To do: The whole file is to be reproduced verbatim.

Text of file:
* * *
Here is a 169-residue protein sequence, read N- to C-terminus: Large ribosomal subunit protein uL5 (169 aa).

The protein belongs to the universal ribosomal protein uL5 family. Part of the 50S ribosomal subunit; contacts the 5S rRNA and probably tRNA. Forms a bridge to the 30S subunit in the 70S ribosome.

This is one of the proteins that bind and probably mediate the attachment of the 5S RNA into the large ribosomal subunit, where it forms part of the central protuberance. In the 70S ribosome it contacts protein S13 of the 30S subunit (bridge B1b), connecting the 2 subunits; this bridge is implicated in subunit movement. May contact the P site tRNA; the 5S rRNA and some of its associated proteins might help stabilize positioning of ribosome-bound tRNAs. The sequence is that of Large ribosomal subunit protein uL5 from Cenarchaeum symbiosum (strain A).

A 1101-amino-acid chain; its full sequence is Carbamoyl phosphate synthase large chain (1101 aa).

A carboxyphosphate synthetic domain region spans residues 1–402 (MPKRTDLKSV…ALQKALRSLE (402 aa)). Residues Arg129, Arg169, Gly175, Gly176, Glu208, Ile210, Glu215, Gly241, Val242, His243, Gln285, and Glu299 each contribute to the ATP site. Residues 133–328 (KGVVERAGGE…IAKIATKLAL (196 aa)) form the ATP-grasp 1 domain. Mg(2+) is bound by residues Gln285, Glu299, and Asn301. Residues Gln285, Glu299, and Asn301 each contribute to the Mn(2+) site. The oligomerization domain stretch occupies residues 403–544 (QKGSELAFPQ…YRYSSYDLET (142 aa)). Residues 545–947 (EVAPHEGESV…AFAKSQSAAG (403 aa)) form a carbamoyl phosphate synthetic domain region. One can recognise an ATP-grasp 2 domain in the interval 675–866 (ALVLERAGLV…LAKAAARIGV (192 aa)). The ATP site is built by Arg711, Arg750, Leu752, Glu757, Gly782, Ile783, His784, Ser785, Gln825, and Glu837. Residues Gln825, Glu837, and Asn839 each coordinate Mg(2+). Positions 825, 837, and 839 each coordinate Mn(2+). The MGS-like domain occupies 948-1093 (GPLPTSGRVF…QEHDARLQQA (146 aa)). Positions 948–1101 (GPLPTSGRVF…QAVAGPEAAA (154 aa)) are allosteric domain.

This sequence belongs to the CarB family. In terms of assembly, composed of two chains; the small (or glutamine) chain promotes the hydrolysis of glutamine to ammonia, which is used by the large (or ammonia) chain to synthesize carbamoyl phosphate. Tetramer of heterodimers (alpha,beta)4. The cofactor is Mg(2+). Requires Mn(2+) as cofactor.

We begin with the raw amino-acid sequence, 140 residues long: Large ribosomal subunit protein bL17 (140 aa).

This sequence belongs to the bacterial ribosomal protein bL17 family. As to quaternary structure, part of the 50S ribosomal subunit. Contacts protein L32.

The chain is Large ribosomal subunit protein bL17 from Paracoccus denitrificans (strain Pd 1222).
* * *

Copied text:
Here is a 169-residue protein sequence, read N- to C-terminus: Large ribosomal subunit protein uL5 (169 aa).

The protein belongs to the universal ribosomal protein uL5 family. Part of the 50S ribosomal subunit; contacts the 5S rRNA and probably tRNA. Forms a bridge to the 30S subunit in the 70S ribosome.

This is one of the proteins that bind and probably mediate the attachment of the 5S RNA into the large ribosomal subunit, where it forms part of the central protuberance. In the 70S ribosome it contacts protein S13 of the 30S subunit (bridge B1b), connecting the 2 subunits; this bridge is implicated in subunit movement. May contact the P site tRNA; the 5S rRNA and some of its associated proteins might help stabilize positioning of ribosome-bound tRNAs. The sequence is that of Large ribosomal subunit protein uL5 from Cenarchaeum symbiosum (strain A).

A 1101-amino-acid chain; its full sequence is Carbamoyl phosphate synthase large chain (1101 aa).

A carboxyphosphate synthetic domain region spans residues 1–402 (MPKRTDLKSV…ALQKALRSLE (402 aa)). Residues Arg129, Arg169, Gly175, Gly176, Glu208, Ile210, Glu215, Gly241, Val242, His243, Gln285, and Glu299 each contribute to the ATP site. Residues 133–328 (KGVVERAGGE…IAKIATKLAL (196 aa)) form the ATP-grasp 1 domain. Mg(2+) is bound by residues Gln285, Glu299, and Asn301. Residues Gln285, Glu299, and Asn301 each contribute to the Mn(2+) site. The oligomerization domain stretch occupies residues 403–544 (QKGSELAFPQ…YRYSSYDLET (142 aa)). Residues 545–947 (EVAPHEGESV…AFAKSQSAAG (403 aa)) form a carbamoyl phosphate synthetic domain region. One can recognise an ATP-grasp 2 domain in the interval 675–866 (ALVLERAGLV…LAKAAARIGV (192 aa)). The ATP site is built by Arg711, Arg750, Leu752, Glu757, Gly782, Ile783, His784, Ser785, Gln825, and Glu837. Residues Gln825, Glu837, and Asn839 each coordinate Mg(2+). Positions 825, 837, and 839 each coordinate Mn(2+). The MGS-like domain occupies 948-1093 (GPLPTSGRVF…QEHDARLQQA (146 aa)). Positions 948–1101 (GPLPTSGRVF…QAVAGPEAAA (154 aa)) are allosteric domain.

This sequence belongs to the CarB family. In terms of assembly, composed of two chains; the small (or glutamine) chain promotes the hydrolysis of glutamine to ammonia, which is used by the large (or ammonia) chain to synthesize carbamoyl phosphate. Tetramer of heterodimers (alpha,beta)4. The cofactor is Mg(2+). Requires Mn(2+) as cofactor.

We begin with the raw amino-acid sequence, 140 residues long: Large ribosomal subunit protein bL17 (140 aa).

This sequence belongs to the bacterial ribosomal protein bL17 family. As to quaternary structure, part of the 50S ribosomal subunit. Contacts protein L32.

The chain is Large ribosomal subunit protein bL17 from Paracoccus denitrificans (strain Pd 1222).